Maybe most children, even straight ones, don’t fantasize about their own weddings. But as early as the age of seven, I think I had some sense that I was going to be on the outside of marriage, that at best I would play an auxiliary part. Years later, the idea of marrying my boyfriend didn’t really cross my mind—why spend a lot of time wishing for something I couldn’t have? Things seemed fine as they were. Even when it became legally possible for people of the same sex to marry in certain states, it didn’t seem quite real. But at some point Caleb and I started talking about it. One night I ran into my friend Rob at the bar at Frankie’s Spuntino, and told him we were thinking about getting married. You should do it, he said; it changes things. It makes things deeper. That convinced me.
And so yesterday we did.
I learned about this band during my senior year of high school, and I was quite pleased with myself to like such punky music—hitherto I had listened to softer things, the Police and such. The Buzzcocks was punk I could embrace; their version of punk really just seemed like pop love songs played very fast.
Back then, in the mid-’80s, you could find the Buzzcocks’ later albums, including their classic compilation Singles Going Steady, in any chain record store. Their earlier albums, Another Music in a Different Kitchen and Love Bites, hadn’t been released on an American label, and I wondered how on earth I would ever get to hear them. After months of searching I was lucky enough to find them in the import bins of a Record Town a few malls away, one copy of each—not in tight shrink wrap, but in these kind of weird loose clear plastic bags. They were each priced at $10.99, which seemed exorbitant for a single record. At the time an album cost around seven dollars. I felt guilty spending any amount of money as it was, and there was no way I was going to part with those few extra bucks, no matter how much I wanted the records. (By the way, this was slightly after that period when record stores, or the record sections of department stores, used a letter chart for pricing albums. Each album was stickered with a letter, and you would reference it against a chart on the wall. I think “AA” equaled $1.99, for a 7” single, and maybe “J” or “K” equaled $7.99, a full-length album. Caleb points out that this made sense, what with inflation the way it was back then; the staff wouldn’t have to keep restickering the stock as prices jumped.)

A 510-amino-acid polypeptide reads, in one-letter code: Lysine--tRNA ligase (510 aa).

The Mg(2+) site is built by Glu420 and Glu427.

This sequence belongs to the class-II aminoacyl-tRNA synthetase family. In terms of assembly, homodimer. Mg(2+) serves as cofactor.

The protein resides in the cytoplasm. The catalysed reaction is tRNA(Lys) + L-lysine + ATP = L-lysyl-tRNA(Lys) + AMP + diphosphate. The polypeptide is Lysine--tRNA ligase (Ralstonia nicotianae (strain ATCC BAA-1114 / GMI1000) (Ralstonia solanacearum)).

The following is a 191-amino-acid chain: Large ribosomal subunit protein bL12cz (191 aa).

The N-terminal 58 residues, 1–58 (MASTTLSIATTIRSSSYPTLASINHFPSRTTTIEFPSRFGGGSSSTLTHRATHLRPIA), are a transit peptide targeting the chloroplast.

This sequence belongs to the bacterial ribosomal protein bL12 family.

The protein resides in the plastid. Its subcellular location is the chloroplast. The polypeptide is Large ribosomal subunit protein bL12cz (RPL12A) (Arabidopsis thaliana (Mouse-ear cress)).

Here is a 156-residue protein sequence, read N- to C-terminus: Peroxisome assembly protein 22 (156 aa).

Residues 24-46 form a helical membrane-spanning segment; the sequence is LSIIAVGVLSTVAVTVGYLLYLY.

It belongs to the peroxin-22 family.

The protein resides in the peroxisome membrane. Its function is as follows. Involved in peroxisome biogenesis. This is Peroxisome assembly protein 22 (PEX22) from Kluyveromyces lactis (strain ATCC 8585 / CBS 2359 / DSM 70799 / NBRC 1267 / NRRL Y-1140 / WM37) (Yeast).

Not long after I found and didn’t buy the two early Buzzcocks albums, my dad and I went to Germany to visit family friends, for what was my first international trip. I was in a state of high teendom and bored out of my gourd, and entertained myself by visiting record stores, which were interestingly different from American ones. (There was a lot more Nena going around, for one.) I found Love Bites in a record store in Ludwigsburg and Another Music in a funky underground shop in Heidelberg—and finding them wasn’t any problem; they clearly knew what was good over there. Each cost about the equivalent of six American dollars, and I was gratified that I had bested Record Town. Of course, a year later I was in college, and I was routinely paying $11 or $12 for imports—by then I all but looked down my nose at American releases.
I’m not sure how it escaped me back then that there was something fairly gayish about the Buzzcocks. If I had seen their videos, it might have been clearer.